| About the Criminal Justice Act campaign
Football Fans vs Criminal Justice Act press release
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Reproduced below is the original press release originally sent out to the media in 1994 (since updated):
The Criminal Justice Act directly affects your rights as a football fan. The FFACJA was a campaign set up to warn and inform fans about the implications of the Act and had the full backing of the Football Supporters Association, Liberty, the National Council for Civil Liberties and Charter 88.
All football fans know what it's like to be harassed and treated like a criminal just because you're going to a match.
Section 60 of the Act gives police powers to stop and search, without any reason, any vehicle or person, even if you're nowhere near the ground!
Fans are already searched as they enter grounds, and in the 1994/5 season, out of the 23 million people who attended games, just 30 were found with offensive weapons!
These additional powers are unnecessary, and may create tension, ill-feeling and possible confrontation between fans and the police.
Football-related arrests continue to decline, with figures for the 97-98 season showing an all time low for England and Wales (total arrests: 3,307).
Sections 68-71 create a new offence of "aggravated trespass". This means that peaceful demonstrations such as those seen at Man City, QPR, Spurs, West Ham etc are now criminal acts, and the police have the right to arrest everyone taking part.
In fact, you could be arrested even if you're nowhere near the ground - all the police need is "reasonable suspicion" that you intend to go! Often protests are the only means left for loyal fans to voice their passionate concern about what's happening at their club. Removing this right of peaceful protest will deprive law-abiding fans of their say in the running of their club - and it is you, the fans, who pay the wages!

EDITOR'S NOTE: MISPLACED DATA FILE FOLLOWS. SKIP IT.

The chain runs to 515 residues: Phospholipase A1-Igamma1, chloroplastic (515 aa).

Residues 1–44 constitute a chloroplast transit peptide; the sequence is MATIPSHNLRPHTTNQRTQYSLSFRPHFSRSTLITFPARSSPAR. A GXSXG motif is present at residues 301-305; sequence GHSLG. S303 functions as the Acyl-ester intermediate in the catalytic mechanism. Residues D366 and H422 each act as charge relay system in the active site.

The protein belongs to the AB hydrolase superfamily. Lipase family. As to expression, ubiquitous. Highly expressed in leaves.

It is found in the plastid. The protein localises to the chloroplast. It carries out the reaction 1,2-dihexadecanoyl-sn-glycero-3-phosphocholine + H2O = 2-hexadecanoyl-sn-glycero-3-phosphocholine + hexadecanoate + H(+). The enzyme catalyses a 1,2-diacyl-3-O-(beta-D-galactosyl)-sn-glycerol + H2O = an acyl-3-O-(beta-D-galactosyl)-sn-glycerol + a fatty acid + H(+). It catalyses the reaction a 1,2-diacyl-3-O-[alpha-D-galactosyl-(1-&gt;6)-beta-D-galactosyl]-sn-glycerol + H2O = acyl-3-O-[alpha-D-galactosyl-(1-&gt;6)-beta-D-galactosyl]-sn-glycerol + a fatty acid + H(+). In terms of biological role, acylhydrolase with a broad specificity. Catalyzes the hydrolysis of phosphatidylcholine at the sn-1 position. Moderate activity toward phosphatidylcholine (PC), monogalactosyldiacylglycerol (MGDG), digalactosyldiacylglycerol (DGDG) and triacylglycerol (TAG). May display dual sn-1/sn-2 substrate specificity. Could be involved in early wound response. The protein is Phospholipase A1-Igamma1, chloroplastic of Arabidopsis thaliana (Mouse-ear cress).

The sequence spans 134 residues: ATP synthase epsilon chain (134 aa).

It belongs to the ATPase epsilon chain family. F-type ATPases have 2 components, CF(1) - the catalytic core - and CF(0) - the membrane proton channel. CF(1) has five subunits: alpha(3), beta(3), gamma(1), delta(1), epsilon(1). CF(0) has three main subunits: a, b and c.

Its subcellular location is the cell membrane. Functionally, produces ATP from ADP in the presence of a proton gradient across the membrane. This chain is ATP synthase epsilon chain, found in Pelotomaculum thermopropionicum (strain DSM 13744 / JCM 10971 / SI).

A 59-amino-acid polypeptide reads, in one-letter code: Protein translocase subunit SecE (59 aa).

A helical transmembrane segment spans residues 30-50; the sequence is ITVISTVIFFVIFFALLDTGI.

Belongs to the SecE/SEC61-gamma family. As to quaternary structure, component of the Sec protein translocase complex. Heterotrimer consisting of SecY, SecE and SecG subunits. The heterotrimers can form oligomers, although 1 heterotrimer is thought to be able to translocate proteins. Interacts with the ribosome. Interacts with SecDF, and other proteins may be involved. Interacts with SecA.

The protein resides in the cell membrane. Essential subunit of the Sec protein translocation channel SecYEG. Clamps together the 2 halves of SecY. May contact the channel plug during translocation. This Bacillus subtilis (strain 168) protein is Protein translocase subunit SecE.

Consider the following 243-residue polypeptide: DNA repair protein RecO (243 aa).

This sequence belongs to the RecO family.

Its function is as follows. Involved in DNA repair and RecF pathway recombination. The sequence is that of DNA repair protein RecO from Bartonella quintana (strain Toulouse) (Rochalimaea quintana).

Fans are often hauled out of grounds for no apparent reason. The Act abolishes the right of silence, increasing the chances of miscarriages of justice. If you are arrested, the police are empowered to FORCIBLY pluck hair or take a mouth swab.
This information will stay on a national DNA database, even if you're subsequently not charged. This is worrying as there are already recorded cases of innocent fans finding themselves on a "hooligan blacklist".
The Act makes it a criminal offence to sell on a match ticket, even if it's at cost price! The law's supposed to be aimed at ticket touts, but we've already heard evidence of ordinary fans being threatened with arrest for trying to sell on single spare tickets, or having their tickets confiscated!
If you've got a spare ticket, the club cannot buy it back, you can't sell it to anyone else so you lose your money!
Needless to say, this only applies to football and not to rugby, tennis, theatre, ballet, opera, horse-racing, classical music concerts, etc., etc.
Section 154 of the Act introduces a new crime of "intentional harassment, alarm or distress". This means that if you verbally or visibly "insult or abuse" (i.e. shout or gesture) within sight or hearing of a person LIKELY to be caused "alarm or distress" (?) you will commit an offence punishable by up to six months in prison. This is worryingly vague.
Football fans by their nature can be rowdy, and often enjoy taunting and teasing the opposition, and this law gives the police fresh powers for indiscriminate arrest.
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